The Board had previously deferred the issue at its April meeting in an effort to give the business owners more time to prove themselves worthy of being granted a permit. Similar to past meetings, residents from the surrounding area showed up on Saturday to voice concerns about issuing the permit. They cited the property’s history of consistent problems with patrons being violent and noisy. Some neighbors noted how peaceful the neighborhood has been for approximately six months because there has been no live entertainment on the site.
“The past six months have been a welcome reprieve from some of the extreme loud noise and violence,” said resident Aristia Glinka.
The county staff report for the permit had recommended approving the permit if the property owners agree to meet a series of conditions. However, Board members expressed concern that existing conditions had not been met, and there is no evidence that future conditions would be adhered to.
Although there have not been violent incidents during the past several months, Board members didn’t believe the owners had met the condition of fostering a relationship with the community. Tajalli did attend one Arlington Heights Civic Association meeting, but the Board said one meeting does not prove sufficient for making amends after all the previous years of poor relations.
“I think the neighbors are generally concerned about the lack of communication. We went over this in great detail last time,” Board member Walter Tejada said. “It’s really not acceptable from what I’ve heard so far, your lack of communicating.”
Another sticking point is Jorge Escobar’s continued involvement with the business. He has owned the property for more than a decade, including during the period when a previous entertainment permit was revoked.
The property currently has three partners who oversee the three different parts of the property — a restaurant, hookah bar and night club. Ali Tajalli, who manages the restaurant portion, said one business would not be able to handle the $15,000 a month cost of rent, so all three pay Escobar $5,000 each month.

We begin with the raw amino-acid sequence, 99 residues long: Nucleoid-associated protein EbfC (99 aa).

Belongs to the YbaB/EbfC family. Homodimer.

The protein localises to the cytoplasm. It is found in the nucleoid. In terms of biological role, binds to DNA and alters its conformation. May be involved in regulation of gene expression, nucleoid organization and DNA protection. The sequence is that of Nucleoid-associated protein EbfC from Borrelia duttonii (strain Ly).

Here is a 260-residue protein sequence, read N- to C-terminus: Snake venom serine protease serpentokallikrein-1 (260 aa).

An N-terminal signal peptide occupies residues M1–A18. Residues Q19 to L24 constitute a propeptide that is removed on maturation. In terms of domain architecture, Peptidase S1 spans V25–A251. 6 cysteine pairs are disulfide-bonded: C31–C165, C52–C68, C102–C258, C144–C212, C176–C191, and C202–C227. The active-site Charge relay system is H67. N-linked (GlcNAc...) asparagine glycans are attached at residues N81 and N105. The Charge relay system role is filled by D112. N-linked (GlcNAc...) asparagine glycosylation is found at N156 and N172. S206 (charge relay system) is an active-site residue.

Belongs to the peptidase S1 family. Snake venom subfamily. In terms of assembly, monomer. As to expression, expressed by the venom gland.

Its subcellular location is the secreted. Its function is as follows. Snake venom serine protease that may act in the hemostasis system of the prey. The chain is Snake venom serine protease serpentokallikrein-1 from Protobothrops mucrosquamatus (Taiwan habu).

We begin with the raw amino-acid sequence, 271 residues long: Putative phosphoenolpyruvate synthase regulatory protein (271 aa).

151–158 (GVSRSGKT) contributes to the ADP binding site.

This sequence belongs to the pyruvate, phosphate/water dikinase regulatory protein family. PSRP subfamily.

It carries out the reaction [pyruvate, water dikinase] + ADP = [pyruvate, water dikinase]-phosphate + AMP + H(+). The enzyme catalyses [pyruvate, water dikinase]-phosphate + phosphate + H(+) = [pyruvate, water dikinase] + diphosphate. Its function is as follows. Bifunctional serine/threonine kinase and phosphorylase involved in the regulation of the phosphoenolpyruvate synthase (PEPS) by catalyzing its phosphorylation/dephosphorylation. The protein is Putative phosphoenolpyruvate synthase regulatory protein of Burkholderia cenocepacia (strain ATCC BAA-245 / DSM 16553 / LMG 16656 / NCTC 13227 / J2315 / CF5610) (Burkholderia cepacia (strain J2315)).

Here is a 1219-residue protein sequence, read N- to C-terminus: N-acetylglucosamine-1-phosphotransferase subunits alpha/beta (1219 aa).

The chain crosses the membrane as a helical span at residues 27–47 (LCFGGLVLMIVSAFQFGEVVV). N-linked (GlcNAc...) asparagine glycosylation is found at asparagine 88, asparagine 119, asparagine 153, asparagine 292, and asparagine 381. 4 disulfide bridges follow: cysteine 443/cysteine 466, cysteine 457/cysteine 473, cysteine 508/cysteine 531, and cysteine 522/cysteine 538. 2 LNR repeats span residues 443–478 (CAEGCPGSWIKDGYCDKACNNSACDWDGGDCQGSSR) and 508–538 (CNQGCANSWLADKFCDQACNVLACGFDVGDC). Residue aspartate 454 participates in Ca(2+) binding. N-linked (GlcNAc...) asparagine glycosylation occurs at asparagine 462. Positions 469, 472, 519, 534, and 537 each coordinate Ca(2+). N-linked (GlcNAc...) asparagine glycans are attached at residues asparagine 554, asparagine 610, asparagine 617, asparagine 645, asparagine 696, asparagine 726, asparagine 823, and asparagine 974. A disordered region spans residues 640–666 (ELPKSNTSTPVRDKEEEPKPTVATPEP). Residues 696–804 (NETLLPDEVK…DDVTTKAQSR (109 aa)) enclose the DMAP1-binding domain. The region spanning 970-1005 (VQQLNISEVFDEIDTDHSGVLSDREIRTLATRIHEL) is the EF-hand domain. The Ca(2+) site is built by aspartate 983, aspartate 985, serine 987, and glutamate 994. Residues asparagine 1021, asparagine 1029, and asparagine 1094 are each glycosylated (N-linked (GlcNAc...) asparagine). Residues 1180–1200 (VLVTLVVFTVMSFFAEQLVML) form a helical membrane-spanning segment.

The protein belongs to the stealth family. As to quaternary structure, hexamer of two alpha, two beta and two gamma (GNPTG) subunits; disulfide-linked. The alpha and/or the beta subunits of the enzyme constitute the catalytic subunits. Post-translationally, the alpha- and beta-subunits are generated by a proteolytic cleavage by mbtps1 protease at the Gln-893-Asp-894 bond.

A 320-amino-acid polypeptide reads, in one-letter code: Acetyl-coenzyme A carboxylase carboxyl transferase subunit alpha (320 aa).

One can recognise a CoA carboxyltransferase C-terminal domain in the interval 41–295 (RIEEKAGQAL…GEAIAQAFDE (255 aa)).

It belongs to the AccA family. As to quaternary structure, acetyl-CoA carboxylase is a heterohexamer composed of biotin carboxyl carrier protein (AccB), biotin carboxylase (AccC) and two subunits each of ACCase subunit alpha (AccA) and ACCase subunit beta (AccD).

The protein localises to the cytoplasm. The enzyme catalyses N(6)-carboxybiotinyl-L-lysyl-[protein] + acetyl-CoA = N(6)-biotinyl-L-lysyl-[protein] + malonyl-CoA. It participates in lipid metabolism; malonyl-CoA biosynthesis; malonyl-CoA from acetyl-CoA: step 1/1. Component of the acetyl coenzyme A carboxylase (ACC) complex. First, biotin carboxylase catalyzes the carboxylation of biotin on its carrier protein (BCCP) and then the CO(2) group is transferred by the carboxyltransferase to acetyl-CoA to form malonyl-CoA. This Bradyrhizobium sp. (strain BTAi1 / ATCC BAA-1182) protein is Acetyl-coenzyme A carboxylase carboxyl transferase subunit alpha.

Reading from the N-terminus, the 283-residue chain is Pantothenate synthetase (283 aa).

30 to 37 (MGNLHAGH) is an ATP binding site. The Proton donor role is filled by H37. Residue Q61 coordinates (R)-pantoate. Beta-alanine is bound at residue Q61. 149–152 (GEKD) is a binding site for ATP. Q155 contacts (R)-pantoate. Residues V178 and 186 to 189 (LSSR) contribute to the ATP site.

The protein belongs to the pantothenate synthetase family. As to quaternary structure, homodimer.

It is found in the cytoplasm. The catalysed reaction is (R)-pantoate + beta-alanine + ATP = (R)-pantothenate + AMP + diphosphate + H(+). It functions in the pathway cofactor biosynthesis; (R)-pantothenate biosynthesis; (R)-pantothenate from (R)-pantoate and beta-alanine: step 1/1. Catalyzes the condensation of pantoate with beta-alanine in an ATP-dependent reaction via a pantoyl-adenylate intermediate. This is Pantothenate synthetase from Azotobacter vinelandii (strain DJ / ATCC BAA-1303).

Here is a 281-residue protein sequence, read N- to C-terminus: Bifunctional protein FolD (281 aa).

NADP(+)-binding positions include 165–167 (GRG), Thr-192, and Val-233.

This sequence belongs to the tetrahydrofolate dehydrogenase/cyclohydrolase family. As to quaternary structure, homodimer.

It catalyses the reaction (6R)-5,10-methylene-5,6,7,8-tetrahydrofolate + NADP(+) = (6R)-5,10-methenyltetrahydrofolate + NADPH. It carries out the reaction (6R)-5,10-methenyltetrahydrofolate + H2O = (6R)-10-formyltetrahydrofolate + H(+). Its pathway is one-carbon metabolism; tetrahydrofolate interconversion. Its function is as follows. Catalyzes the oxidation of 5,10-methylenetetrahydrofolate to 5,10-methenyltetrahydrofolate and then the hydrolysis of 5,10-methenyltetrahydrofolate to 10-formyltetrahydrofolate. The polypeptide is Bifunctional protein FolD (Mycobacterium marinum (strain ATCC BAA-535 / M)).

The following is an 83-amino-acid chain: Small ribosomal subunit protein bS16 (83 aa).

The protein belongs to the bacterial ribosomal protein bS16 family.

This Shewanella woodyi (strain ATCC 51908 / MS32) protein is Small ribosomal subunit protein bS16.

Tajalli further explained his inability to keep the business open if the permit is not approved. He said that without all three partners contributing to the rent, the businesses will have to close in a matter of months. He asserted that being allowed to stay open until 2:00 a.m. for a six month trial period would keep the property afloat, while allowing an adequate period for the owners to prove themselves to the county.
Tejada countered that the county wants to work with small businesses, but the business owners have to be willing to cooperate as well. He said a business can succeed if it has the support of the surrounding neighborhood.
“We want small businesses to succeed,” said Tejada. “Notwithstanding there are certain conditions that should be met and need to be met.”
Board member Libby Garvey pointed out that the owners had previously been given two conditions to meet for permit approval: show a record of no new problems with the law and an effort to reach out to neighbors. Garvey said all signs point to the second condition not being met.
“You have proven yourself, so far, to not be doing what you said you would do. So we’re supposed to give you another chance?” Garvey said. “When you have met those conditions come back again, and then I’m willing to consider a lot of this.”
In the end, the Board members decided to defer the issue until December.
“We gave you very easy conditions to meet, if you had been intentional about doing it,” said Board member Jay Fisette. “You’ve failed in the first five months. We’re giving you three more months.”
Tejada said by the time December arrives, so much time will have been devoted to this one permit that he will be ready to give a simple “Yea” or “Nay” on the matter. He said there’s no reason to continue dragging out the process any longer.
“Personally, I’m not going to spend a lot of time on it,” said Tejada. “We cannot be going on and on about this.”
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